For more on Hollywood movies, read “Excruciating Exodus Movie Exudes Errors,” “Rock Giants in Noah” and “Blending into One: The ‘Left Behind’ Movie, the Book of Revelation and the Rapture.”
The ship of Ra is an example of a moment where Proyas captured something deeper in ancient Egyptian mythology. It demonstrated what could have been for this movie. Proyas’s story of Ra wasn’t perfect, but I was rather impressed by Geoffrey Rush’s scenes. And, to be honest, they were probably the most enjoyable of the non-action scenes. The Egyptian myths explain the sun’s movement in many ways. Sometimes the sun is the scarab beetle god Khepre, pushing the solar disk across the sky like a giant dung ball; other times, it is Ra sailing across the sky in his solar barque. At night, Ra has to sail through the netherworld and fight off demons, monsters and the serpent Apophis, who symbolizes evil and chaos. Set, in the myths, is a protector of Ra and is often depicted standing at the prow of Ra’s boat skewering Apophis.
Movie-Ra sails across the sky in a rather fabulous alien spacecraft that tows the sun, which trails behind it on a flimsy rope (Egyptology aside, wouldn’t that cause some serious drag on the solar ship?). The ancient Egyptians believed the known world was bound by a river; in the movie, Proyas interprets this concept as a flat disk.
In his universe, Ra (and his trailing sun) sailed over the edge of the world and under it, and while it was rather clumsily done visually, I appreciated the attempt. In the movie, Ra has to battle the demon alone. And while the eternal battle between Ra and Apophis is part of ancient Egyptian mythology, the appearance of the giant spiceworm—erm, evil serpent—was so derivative that my friend whispered in my ear, “He who controls the spice, controls the universe!”
The movie sets were overblown and bombastic and looked like the love child of Asgard and the Las Vegas Luxor Hotel and Casino. While lovely to look at, it was not in any way accurate. In some aspects, Proyas’s vision worked only because it echoed the Egyptian revival style paintings by 18th-, 19th- and early 20th-century painters and opera set designers. Rather like those Egyptian revival artists, Proyas simply translated ancient Egyptian architecture into modern forms. By doing so, he successfully perpetuates the Hollywood anachronistic view of ancient Egyptian architecture and motifs. He rather lazily used the same kingly titles and names over and over again as pure decoration without seeming to understand their meaning, such as Tutankhamun’s throne name, Nebkheperure, on Ra’s spaceship. Ironically, Osiris’s name is literally written all over Set’s obelisk. Surely, Proyas could have had some intern to look up Set’s name in hieroglyphs on Wikipedia.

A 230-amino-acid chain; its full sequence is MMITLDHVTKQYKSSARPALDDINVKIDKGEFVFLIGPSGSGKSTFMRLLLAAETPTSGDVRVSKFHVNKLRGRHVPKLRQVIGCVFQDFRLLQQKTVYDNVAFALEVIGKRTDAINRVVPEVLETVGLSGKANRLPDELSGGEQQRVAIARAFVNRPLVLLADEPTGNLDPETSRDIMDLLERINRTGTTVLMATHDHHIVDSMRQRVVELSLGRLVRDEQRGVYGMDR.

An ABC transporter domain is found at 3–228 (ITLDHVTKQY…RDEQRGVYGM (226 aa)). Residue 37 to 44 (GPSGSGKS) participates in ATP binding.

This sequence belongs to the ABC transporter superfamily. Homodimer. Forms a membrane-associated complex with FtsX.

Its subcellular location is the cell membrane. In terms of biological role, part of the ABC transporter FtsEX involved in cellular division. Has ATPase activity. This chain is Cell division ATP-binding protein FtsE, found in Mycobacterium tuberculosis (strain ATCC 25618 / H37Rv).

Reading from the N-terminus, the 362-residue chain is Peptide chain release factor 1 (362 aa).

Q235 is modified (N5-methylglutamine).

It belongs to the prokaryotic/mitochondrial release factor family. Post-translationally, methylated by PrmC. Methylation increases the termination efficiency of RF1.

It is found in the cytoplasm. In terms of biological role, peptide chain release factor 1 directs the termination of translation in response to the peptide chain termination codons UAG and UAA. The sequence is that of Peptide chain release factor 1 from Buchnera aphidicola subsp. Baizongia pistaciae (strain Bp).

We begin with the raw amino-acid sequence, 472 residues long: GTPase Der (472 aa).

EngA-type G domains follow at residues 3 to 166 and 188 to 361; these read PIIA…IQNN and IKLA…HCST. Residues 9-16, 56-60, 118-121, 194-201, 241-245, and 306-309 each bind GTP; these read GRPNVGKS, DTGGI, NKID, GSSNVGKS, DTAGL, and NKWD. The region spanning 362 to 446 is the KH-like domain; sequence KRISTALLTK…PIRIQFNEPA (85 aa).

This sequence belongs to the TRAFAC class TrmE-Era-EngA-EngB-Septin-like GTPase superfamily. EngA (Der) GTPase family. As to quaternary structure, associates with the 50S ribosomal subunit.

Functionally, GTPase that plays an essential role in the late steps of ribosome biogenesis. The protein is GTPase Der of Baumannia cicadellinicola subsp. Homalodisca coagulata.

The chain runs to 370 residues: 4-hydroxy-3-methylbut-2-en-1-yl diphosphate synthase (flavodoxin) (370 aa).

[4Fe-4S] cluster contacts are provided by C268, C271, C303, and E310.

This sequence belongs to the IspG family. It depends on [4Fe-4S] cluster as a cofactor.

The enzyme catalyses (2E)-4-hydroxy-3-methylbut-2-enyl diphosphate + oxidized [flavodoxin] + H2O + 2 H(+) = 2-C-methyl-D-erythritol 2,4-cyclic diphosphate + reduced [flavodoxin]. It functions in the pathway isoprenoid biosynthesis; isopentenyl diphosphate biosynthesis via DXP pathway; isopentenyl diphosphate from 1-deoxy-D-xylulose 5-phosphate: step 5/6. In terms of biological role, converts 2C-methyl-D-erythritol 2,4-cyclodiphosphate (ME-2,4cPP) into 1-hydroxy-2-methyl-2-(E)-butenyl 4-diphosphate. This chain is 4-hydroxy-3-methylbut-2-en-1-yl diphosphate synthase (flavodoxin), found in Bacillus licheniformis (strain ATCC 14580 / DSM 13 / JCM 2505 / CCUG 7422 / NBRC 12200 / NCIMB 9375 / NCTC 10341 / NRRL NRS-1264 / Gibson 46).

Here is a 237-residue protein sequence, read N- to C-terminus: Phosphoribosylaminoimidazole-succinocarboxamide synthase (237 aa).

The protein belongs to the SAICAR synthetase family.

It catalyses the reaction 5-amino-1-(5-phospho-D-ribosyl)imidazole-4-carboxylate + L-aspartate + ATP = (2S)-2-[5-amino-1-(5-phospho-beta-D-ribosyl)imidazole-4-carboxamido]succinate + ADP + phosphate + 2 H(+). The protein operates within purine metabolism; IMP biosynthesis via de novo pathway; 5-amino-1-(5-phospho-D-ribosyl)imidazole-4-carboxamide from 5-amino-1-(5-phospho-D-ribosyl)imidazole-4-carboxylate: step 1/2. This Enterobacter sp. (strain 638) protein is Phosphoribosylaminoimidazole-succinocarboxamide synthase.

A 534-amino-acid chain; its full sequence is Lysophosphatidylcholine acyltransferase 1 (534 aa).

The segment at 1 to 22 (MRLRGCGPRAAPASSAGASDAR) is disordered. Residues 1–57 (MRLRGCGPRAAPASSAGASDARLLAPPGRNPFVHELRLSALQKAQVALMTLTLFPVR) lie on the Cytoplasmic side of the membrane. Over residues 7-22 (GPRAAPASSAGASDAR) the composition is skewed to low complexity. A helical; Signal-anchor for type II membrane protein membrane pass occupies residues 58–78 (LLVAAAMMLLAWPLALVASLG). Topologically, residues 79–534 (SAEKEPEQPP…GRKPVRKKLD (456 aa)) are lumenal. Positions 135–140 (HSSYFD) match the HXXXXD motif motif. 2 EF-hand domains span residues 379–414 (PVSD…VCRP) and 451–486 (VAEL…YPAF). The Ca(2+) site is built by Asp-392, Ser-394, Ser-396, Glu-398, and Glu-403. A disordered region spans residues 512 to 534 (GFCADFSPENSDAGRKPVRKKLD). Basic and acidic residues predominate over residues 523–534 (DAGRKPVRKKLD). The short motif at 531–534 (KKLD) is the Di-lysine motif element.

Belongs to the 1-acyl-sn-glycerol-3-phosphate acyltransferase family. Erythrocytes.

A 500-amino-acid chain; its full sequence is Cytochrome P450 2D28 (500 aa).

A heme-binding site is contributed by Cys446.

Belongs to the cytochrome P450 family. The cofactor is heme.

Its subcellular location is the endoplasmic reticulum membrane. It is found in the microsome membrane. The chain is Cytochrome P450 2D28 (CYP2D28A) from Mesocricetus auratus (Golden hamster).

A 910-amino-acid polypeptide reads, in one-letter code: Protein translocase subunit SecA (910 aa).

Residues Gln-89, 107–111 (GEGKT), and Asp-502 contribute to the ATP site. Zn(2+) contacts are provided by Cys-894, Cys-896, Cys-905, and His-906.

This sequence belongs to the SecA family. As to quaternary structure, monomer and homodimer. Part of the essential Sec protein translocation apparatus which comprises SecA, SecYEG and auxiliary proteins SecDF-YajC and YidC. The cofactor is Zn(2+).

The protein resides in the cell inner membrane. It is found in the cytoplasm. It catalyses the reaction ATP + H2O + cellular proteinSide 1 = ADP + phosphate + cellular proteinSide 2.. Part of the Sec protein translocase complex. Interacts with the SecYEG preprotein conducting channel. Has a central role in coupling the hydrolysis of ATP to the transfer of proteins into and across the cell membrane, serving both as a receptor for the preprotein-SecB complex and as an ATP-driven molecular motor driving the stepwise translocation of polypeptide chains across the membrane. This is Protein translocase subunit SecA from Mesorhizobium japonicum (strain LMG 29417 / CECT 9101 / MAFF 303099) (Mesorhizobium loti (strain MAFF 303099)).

I’m continually baffled by Hollywood’s insistence on deliberately creating inaccurate stories from ancient history. The film, for all of its laziness in its representation of ancient Egyptian mythology, religious beliefs and society (after all, Proyas admitted that he wasn’t concerned with accuracy in this film1), managed to capture a few subtleties of Egyptian mythology. I don’t know if the fleeting moments of random accuracy were by accident or by design. Proyas demonstrated what could have been for his movie, and very small glimpses of potential brilliance shone through. Although I walked into the movie expecting very little accuracy, I didn’t anticipate the lack of fulfillment that I felt by its missed opportunities via casting choices, scripted lines and the special effects. Yet its unintentional campiness and energetic action scenes may seduce me into buying the DVD when the price is right.
Beth Ann Judas holds a Ph.D. from the University of Pennsylvania. Her focus at Penn was on Egypt (Middle and New Kingdoms) and Bronze Age Greece. Beth Ann’s main research lies in the study of interconnections between Middle and New Kingdom Egypt and the Bronze Age Aegean, which resulted in her Ph.D. dissertation, “Late Bronze Age Aegean Ceramics in the Nile Valley: An Analysis of Idea and Practice in the Archaeological Record.” She has excavated in Chile, Italy, Greece, eastern Crete and Egypt. She currently researches the Keftiu (Bronze Age Aegeans) in New Kingdom Egypt. Follow her on Twitter @keftiugal.
1. As Proyas told Forbes, “[T]he world of Gods of Egypt never really existed. It is inspired by Egyptian mythology, but it makes no attempt at historical accuracy because that would be pointless—none of the events in the movie ever really happened.” See Don Groves, “‘The Gods of Egypt’: Alex Proyas Grapples with a Size Issue in Fantasy Adventure,” Forbes, December 15, 2015.